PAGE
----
Virtually every piece of software I get pitched puts near to or real time analytics at my fingertips 24/7/365. It sounds fantastic and in some cases, is true – but the reality of ‘real time’ data is that very few products actually deliver data in real time due to the need to process raw data or dependency on other not-so-real-time technologies.
But, this article is not about whether or not real time data actually comes in real time – what’s more important the than latency of delivery is the accuracy and subsequent value of real time versus aggregated data sets.
In order to understand the time and place for real time versus aggregated data, it’s worth taking a step back to understand why Web analytics haven’t always come in real time. A common practice in analytics software is to have two types of databases (note: this is simplified but directionally accurate) – one containing raw data and another with aggregated data.
While new performance data pours into the raw database in batches, the raw data is cleaned up and populated into the aggregated database, which can then be queried against – populating performance data in the software UI. Streamlining the flow of data in and out of the raw database keeps performance stable and mitigates the likelihood of major issues stemming from too many queries stalling the raw database.
In order to provide real time data, you need to remove the aggregation process and have enough bandwidth and processing power to churn through new data as fast as possible while managing the demand to query against the raw database.
As a result, it’s understandably very expensive to maintain and scale true real time analytics without succumbing to heavy data sampling or limiting the types or queries against the database to mitigate risk of an epic failure.
Google Analytics (the free, non-premium, version; which does heavy data sampling), is a perfect example of a horrible real time dashboard. Sampling incomplete data never leads to accurate KPIs – it usually takes about 24 hours to get the data right in GA.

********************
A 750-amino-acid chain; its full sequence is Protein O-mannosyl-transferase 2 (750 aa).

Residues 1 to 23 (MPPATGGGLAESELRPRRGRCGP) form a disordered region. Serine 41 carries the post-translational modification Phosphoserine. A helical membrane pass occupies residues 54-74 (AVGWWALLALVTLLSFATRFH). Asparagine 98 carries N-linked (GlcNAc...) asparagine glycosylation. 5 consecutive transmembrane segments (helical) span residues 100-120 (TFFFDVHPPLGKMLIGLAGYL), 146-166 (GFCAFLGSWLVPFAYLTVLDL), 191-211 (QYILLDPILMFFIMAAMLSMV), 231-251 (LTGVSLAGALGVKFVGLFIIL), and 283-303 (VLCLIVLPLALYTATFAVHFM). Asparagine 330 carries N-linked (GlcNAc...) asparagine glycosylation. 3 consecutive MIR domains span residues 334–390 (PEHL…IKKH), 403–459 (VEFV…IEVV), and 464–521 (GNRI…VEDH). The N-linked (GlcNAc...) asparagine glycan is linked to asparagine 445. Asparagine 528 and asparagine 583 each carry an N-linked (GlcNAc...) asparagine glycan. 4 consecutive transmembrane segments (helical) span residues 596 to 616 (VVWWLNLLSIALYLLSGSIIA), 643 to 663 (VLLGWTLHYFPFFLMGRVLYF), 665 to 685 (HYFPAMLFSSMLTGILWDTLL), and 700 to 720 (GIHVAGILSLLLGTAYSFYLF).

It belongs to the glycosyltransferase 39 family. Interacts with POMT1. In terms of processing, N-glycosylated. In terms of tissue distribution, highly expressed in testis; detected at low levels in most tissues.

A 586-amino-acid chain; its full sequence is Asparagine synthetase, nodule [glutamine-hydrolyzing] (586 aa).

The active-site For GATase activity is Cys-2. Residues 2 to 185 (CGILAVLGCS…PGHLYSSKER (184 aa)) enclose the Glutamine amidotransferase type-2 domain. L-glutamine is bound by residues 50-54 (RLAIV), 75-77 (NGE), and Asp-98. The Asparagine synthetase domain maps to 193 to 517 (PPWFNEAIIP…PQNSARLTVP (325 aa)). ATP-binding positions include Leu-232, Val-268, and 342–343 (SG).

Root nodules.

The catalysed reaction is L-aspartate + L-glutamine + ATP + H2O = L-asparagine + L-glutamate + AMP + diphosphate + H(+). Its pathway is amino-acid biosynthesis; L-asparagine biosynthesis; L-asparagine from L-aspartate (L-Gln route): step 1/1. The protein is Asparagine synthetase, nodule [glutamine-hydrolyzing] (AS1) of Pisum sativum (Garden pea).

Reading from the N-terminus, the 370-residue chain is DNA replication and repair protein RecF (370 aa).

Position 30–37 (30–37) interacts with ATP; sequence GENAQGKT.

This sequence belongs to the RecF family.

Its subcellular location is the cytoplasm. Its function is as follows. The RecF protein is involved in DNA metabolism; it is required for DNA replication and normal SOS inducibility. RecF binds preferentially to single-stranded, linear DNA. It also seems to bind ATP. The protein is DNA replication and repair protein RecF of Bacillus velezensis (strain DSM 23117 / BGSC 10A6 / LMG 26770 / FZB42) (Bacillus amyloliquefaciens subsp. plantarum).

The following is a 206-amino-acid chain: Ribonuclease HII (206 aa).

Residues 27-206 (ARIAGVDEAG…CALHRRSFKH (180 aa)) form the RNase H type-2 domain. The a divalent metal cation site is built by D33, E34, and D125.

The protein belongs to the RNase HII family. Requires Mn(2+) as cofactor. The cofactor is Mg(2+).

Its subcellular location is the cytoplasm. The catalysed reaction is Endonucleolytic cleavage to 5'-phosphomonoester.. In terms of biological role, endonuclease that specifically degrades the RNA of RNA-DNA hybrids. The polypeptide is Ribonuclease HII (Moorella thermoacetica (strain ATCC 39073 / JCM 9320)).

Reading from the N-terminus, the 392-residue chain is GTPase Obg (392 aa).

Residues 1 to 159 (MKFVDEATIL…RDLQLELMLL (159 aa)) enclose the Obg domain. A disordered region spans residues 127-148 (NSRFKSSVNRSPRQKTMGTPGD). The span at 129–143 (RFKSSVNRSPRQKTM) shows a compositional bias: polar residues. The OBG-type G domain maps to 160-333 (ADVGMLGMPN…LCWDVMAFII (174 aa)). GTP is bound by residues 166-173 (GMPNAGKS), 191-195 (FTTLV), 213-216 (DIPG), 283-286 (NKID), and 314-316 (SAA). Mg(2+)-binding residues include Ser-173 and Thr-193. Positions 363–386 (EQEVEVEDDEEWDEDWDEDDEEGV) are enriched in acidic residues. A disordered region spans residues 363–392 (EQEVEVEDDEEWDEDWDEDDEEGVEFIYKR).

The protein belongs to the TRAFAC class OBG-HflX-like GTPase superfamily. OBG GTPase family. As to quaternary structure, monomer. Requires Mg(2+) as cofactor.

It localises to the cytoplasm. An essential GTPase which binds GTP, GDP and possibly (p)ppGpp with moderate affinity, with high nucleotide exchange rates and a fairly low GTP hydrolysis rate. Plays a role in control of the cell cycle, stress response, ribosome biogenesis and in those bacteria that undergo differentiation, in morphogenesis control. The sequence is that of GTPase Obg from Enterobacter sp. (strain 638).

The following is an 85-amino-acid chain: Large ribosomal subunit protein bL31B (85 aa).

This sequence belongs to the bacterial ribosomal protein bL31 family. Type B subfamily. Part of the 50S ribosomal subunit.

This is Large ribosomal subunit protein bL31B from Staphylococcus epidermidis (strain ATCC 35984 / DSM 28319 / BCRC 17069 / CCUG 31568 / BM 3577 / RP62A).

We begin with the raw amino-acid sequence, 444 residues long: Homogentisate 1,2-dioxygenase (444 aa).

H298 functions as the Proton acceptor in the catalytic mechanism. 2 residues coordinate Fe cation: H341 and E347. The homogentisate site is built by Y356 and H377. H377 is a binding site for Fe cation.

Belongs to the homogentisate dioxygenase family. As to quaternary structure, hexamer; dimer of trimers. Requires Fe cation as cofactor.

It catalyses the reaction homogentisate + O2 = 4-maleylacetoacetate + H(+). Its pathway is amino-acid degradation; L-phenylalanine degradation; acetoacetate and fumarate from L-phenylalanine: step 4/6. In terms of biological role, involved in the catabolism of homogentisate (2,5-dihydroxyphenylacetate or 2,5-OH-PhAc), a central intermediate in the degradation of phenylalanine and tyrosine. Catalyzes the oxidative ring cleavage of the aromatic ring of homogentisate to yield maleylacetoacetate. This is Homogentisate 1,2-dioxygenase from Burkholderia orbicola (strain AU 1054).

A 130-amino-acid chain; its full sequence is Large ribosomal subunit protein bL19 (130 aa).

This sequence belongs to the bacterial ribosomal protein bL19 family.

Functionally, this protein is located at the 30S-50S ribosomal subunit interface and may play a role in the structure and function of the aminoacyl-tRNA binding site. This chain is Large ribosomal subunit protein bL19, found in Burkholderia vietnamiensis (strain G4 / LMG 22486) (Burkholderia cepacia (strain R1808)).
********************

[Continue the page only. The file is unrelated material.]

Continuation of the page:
What Are The Benefits Of Real Time Analytics?
It’s perfect for the VP of Sales to watch revenue coming rolling in, constantly refreshing the internal dashboard to see if tonight will bring tequila shots of victory or preparation for a meeting with the CEO to figure out what’s going wrong. I used to have a dashboard like that…and I can confidently say that nothing productive came from anyone constantly refreshing the screen.
The dangers over overreacting to real time analytics are highlighted by the instinct to make significant changes to marketing campaigns using insight from real time intra-day data. If daily revenue is lagging, it’s easy to overreact by bidding down on paid search display ads as a means of maintaining hitting ad cost goals.
This can lead to a downward spiral because most ad servers are not designed to report and be managed in real time. The analytics behind performance marketing are built on statistically significant data sets leading to a logical decision making process.
The experienced analysts knows that patterns and trend lines are not made in real time. Understanding the value of a visit to your website on a Monday at 4 pm takes thousands and thousands of similar visits aggregated and normalized to provide an average value.
Creating projections modeling accurate historical trend lines, while not nearly as sexy as the ‘Real Time Dashboard’, are more reliable and can predict within acceptable variance for the purposes of a projection – leaving little to assumptions and chance.
As performance marketers, we are not in the business of rash decisions. We thrive on statistically significant data sets and the knowledge that acting rash on incomplete data could have detrimental effects on the marketing program. We take good days and bad days in stride knowing that if we make the right decisions there will be more good than bad, we’ll hit our numbers, and life will be good.
So while the bossman is freaking out that the numbers look soft because his real time dashboard says so, you head out to happy hour knowing that tomorrow morning, it’ll be all good.
Opinions expressed in the article are those of the guest author and not necessarily Search Engine Land.